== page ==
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Sales Force Management 11 th Edition

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  1. Sales Force Management11th Edition Mark W. Johnston Greg W. Marshall Routledge 2013

  2. Implementation of the Sales Program Part 2 Routledge 2013

  3. Chapter 10 Sales Training: Objectives, Techniques, and Evaluation Routledge 2013

  4. Military Training and Sales Careers • What skills • Can be trained? • Must be trained? • Are a pre-hire requirement? • What previous training has transferability and value? • Chally found that military training does enhance important sales skills and gives veterans several advantages over general salespeople Routledge 2013

  5. Military Training and Sales Success • Companies should consider veterans for jobs that require the following sales skills: • Cordial style of communication • Focus on resolving customer problems • Competitive approach • Accountability • Focus on near-term results through incremental gains Routledge 2013

  6. Learning Objectives • Identify key issues in sales training • Understand objectives of sales training • Discuss development of sales training programs • Understand training of new sales recruits and experienced salespeople • Define topics covered in a sales training program • Understand various methods for conducting sales training • Discuss how to measure costs and benefits of sales training Routledge 2013

  7. Exhibit 10.1 Training Magazine’s Top Training Companies Organizations 1. Farmer's Insurance 2. The Economical Insurance Group 3. Verizon 4. SCC Soft Computer 5. The PNC Financial Services Group 6. EMC Corporation Routledge 2013

  8. Issues in Sales Training • Who should be trained? • New recruits • Different stages of sales people’s careers • What should be the training primary emphasis? • Product knowledge • Company knowledge • Customer knowledge • Selling skills (time management, presentation skills) Routledge 2013

  9. Issues in Sales Training • How should the training process be structured? • On-the-job training and experience? • Formal and more consistent centralized program? • Web-based? • Instructor-based? Routledge 2013

  10. Objectives of Sales Training • Increase productivity • Improve morale • Lower turnover • Improve customer relations • Improve selling skills Routledge 2013

  11. Leadership:The Value of Just-in-Time Training • Research suggests that 60–90% of skills learned during training events are lost within 30 days • Problem: • Volume of information at training sessions is overwhelming • Personal sales training is expensive • Information is not immediately relevant • Solution: • Opt for smaller, focused sessions to teach specific skills • Take place closer to when information is needed • Salespeople demonstrate the skills and knowledge and improve retention of information Routledge 2013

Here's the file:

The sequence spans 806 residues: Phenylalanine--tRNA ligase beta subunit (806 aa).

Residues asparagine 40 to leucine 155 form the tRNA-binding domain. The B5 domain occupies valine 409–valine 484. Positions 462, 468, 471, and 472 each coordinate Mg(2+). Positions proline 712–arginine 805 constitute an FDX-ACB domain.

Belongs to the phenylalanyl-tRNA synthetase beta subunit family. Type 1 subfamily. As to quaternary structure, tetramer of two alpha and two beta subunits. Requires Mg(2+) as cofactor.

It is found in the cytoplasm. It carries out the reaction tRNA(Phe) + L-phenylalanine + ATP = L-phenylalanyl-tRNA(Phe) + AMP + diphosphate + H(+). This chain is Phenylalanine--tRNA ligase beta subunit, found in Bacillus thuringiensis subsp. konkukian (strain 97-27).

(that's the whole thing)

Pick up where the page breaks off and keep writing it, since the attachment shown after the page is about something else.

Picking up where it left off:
12. Obstacles to Introducing Training • Top management not dedicated to sales training • Lack of buy-in from frontline sales managers and salespeople • Salespeople’s lack of understanding of what training is supposed to accomplish • Salespeople’s lack of understanding regarding application of training to everyday tasks Routledge 2013

  13. Innovation: Effective Sales Training on a Budget • Time allocation – identify those skills and attributes that require the longest learning time. • Prioritize your training– concentrate on training topics you can do in-house. • Seek external training only when necessary – use external training only for those skill sets not available from internal resources and just invest in the training that is essential to seek professional help for. • Reading material in abundance –blogs and other online sources can be a great resource and allow salespeople to gain knowledge continuously. • Open communication – encourage open communication with salespeople to discuss their issues and concerns. • Invest in seminars–seminars are a low-cost way of putting salespeople with highly experienced and knowledgeable experts in their field. Routledge 2013

  14. Credible Sales Training Development • Analyze needs • Determine objectives • Develop implementation program • Evaluate and review program • What to measure • When to measure • How to do it Routledge 2013

  15. Exhibit 10.2 Analyzing the Training Needs of the Sales Force Routledge 2013

  16. Training New Sales Recruits • Even within the same industry, sales training programs vary in length, content, and technique. • What accounts for variations? • Training needs from firm to firm and even within each firm • Training needs vary because of differences in needs and aptitudes of recruits • Length of training varies with company philosophy Routledge 2013

  17. Training Experienced Sales Personnel • Over time experienced salespeople’s knowledge of competitors and market conditions becomes outdated • Selling styles may become less effective • Experienced salespeople need refresher or advanced training programs as company policies and product lines change • Additional training occurs when sales people are considered for promotion • Training experienced sales people is seen as insurance for a company’s major asset Routledge 2013

  18. Sales Training Topics • Product knowledge • Market/industry orientation • Company orientation • Selling skills • Time and territory management • Legal and ethical issues • Technology • Specialized topics Routledge 2013